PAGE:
The investment managers are also continually looking for institutional investors to increase their bonuses at the end of each year. A higher dividend per share translates to a confident forecast in a company’s future cash flow. Unfortunately, this idea will not last, and the investors will be forced to offload shares first which will lead to an intense reaction because of unrealistic expectations. All the works against financial management goals, which is to increase a company’s profit and market share, make the practices unethical (Tae-Il Yoon & Hae-Young Byun, 2015). In case the investors are unable to trust the financial reports of various companies, there is a high probability that they will move money to safer instruments. This, in turn, affects the company when it tries to raise revenues for expansion and therefore affects the economy as a whole.
Steger, D. (2017). The Returns of Private Equity Funds: A Swiss Perspective. The Journal Of Private Equity. https://doi.org/10.3905/jpe.2017.2017.1.059
Tae-Il Yoon, & Hae-Young Byun. (2015). Investor Relations, Corporate Governance Practices and Firm Value. The Journal Of International Trade & Commerce, 11(3), 107-127. https://doi.org/10.16980/jitc.11.3.201506.107
As a financial analyst, I would respond to my colleague by saying that the ROE of 20% of the Potts Corporation is good, but we need to gather more information. I would also clarify to my colleague that if the book value is decreasing more rapidly than net income, ROE will increase, and that is not beneficial for the firm. Also, I would say that recommending a stock based on just ROE would not be such a suitable method, and even if this is done, the firm’s past ROE and the industry-average ROE should also be compared.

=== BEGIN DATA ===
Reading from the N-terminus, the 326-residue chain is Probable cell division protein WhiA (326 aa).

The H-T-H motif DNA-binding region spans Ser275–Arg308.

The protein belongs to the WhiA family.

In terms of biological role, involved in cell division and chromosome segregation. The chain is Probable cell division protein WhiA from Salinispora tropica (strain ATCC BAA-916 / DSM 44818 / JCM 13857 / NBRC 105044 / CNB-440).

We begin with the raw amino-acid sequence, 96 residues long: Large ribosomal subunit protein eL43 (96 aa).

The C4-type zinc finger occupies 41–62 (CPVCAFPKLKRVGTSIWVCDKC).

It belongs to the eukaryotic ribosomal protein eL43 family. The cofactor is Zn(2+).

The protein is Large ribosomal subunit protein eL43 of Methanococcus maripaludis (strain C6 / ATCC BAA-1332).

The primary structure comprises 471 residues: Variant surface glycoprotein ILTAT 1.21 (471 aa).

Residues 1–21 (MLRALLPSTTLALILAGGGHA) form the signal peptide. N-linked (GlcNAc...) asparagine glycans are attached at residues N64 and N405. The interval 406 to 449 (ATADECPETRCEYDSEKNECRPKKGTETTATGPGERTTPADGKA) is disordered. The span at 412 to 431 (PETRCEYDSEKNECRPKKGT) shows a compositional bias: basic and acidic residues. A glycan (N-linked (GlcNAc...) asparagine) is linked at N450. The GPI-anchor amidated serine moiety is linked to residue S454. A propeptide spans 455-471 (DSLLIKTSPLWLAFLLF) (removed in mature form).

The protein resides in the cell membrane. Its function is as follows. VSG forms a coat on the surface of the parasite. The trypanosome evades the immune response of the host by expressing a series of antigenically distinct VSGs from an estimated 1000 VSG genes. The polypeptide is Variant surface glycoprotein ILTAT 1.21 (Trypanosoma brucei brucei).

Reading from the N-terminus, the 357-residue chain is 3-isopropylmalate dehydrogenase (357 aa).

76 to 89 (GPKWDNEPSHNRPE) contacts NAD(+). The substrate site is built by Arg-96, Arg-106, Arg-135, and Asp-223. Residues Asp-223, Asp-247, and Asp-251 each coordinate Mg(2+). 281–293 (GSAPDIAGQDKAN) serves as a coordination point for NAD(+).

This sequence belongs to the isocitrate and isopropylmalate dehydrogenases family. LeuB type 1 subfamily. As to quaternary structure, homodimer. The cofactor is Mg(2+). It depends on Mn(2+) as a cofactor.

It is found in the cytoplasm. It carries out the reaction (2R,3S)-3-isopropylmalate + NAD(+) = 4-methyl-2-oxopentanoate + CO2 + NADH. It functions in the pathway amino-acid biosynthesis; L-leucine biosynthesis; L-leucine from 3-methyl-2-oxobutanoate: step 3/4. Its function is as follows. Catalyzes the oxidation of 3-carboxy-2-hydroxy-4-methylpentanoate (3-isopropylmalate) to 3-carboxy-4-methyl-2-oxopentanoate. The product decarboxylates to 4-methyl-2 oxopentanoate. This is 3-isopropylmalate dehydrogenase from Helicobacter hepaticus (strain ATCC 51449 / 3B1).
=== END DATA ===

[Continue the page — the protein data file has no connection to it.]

Manipulating earnings via rounding errors is an unethical business practice. When a corporation decides to manipulate their corporate profits, they run the risk of the company failing. This action can lead to people losing jobs and a substantial impact on the economy. Companies manipulate corporate earnings to attract investors and lenders and receive large amounts of money to continue their business operations. Corporations have also been guilty of manipulating earning per share or EPS. An EPS value is crucial because it indicates the profitability of a company. Corporations know this and sometimes engage in unethical behavior to manipulate their share value. In turn, this behavior causes investors and people who trade in the stock market to invest in the company and eventually end up losing their money and devoted time. In conclusion, manipulating earnings via rounding errors can have serious implications and should be closely monitored to ensure that shareholders and investors are protected.
Moyer, R.C., McGuigan, J. R., & Rao, R. (2018). Contemporary financial management (14th ed.) Mason, OH: Cengage-Southwestern.